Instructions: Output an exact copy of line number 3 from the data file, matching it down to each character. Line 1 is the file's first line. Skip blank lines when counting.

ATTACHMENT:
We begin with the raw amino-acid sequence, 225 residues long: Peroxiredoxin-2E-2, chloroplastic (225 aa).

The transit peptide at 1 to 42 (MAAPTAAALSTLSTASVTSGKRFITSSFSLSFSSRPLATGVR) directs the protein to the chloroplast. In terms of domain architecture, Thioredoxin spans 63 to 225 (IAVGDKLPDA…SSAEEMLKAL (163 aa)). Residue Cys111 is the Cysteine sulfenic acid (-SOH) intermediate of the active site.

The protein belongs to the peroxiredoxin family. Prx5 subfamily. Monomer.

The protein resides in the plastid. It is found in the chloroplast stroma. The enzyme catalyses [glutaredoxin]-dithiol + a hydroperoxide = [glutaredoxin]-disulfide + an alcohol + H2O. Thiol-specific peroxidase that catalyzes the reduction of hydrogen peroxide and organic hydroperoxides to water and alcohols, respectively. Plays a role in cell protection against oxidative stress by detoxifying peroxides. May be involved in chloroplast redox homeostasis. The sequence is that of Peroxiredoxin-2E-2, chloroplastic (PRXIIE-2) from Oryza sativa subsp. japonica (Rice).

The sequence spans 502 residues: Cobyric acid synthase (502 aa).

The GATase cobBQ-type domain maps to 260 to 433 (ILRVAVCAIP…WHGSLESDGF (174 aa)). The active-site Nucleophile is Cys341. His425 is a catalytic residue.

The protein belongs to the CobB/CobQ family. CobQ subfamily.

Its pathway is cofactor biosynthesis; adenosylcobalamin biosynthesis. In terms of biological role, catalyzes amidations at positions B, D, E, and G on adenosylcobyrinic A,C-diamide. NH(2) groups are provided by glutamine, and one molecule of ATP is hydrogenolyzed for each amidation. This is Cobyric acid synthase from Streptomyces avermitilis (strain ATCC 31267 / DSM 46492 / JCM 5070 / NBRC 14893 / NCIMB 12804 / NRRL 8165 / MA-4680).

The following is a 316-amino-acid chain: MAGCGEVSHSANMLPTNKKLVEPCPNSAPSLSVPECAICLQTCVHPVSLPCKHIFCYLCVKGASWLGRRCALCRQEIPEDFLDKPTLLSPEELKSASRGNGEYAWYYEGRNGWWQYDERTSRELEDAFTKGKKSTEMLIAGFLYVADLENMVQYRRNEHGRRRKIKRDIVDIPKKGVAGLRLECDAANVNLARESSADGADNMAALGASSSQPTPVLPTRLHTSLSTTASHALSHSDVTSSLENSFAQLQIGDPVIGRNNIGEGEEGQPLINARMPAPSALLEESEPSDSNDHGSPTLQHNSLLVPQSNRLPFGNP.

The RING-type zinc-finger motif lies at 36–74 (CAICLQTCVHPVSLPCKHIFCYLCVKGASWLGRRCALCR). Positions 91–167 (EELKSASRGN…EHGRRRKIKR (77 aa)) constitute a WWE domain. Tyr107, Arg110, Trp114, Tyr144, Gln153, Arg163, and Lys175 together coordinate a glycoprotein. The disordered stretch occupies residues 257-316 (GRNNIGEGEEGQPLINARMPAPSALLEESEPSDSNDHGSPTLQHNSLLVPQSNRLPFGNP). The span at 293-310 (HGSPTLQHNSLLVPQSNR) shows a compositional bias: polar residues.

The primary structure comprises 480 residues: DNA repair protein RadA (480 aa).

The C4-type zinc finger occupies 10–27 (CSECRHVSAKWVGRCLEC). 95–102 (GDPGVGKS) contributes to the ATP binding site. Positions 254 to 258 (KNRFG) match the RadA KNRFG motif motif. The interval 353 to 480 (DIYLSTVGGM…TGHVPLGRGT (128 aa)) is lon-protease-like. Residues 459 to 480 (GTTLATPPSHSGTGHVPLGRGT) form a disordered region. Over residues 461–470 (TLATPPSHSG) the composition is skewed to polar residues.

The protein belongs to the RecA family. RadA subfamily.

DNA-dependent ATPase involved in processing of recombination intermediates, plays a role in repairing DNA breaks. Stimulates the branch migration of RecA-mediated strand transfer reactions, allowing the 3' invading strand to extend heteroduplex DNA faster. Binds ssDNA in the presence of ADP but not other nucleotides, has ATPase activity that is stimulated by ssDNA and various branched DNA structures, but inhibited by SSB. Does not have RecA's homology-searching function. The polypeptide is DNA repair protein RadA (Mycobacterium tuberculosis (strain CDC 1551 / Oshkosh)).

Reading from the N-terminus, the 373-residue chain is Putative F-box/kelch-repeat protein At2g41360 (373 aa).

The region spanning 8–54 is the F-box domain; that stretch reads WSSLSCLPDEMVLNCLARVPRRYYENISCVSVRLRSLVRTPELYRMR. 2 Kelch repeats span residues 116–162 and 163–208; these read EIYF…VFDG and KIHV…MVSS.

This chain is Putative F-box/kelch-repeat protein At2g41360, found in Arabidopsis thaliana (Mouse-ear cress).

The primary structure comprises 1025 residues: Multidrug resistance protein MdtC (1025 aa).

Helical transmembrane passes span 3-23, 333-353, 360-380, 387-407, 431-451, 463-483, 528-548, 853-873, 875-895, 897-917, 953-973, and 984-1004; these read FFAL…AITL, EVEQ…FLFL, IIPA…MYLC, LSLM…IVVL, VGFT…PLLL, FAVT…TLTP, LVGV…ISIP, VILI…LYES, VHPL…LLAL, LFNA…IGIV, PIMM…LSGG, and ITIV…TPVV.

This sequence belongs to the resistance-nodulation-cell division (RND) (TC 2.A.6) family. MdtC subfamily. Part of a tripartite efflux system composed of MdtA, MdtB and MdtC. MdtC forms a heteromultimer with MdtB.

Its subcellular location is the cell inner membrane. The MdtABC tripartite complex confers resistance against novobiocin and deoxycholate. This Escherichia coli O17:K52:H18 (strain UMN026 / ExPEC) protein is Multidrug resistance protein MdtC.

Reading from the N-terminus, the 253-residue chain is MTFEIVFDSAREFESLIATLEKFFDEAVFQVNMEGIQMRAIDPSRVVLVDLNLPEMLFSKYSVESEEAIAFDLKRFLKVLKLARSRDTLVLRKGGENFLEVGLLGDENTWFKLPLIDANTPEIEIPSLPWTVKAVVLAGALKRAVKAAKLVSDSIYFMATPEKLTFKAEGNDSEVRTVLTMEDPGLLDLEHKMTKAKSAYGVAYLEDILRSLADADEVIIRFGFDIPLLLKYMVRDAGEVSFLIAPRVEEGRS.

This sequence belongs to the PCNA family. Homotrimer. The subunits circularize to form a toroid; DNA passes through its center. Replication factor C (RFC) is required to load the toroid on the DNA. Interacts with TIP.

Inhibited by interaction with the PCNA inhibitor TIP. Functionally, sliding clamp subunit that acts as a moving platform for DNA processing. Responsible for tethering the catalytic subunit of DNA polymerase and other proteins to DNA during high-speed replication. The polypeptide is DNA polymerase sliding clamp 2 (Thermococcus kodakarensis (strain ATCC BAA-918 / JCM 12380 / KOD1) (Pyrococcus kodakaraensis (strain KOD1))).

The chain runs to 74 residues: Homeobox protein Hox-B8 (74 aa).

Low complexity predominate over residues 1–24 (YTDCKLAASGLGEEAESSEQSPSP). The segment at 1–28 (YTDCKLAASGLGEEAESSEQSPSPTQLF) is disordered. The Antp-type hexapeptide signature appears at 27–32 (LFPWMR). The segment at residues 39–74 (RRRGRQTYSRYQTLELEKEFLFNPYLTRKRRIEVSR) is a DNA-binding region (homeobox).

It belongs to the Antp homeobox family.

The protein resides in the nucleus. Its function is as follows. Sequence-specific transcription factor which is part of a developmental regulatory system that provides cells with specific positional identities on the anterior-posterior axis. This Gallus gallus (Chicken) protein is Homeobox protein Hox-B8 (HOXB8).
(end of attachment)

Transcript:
The protein belongs to the peroxiredoxin family. Prx5 subfamily. Monomer.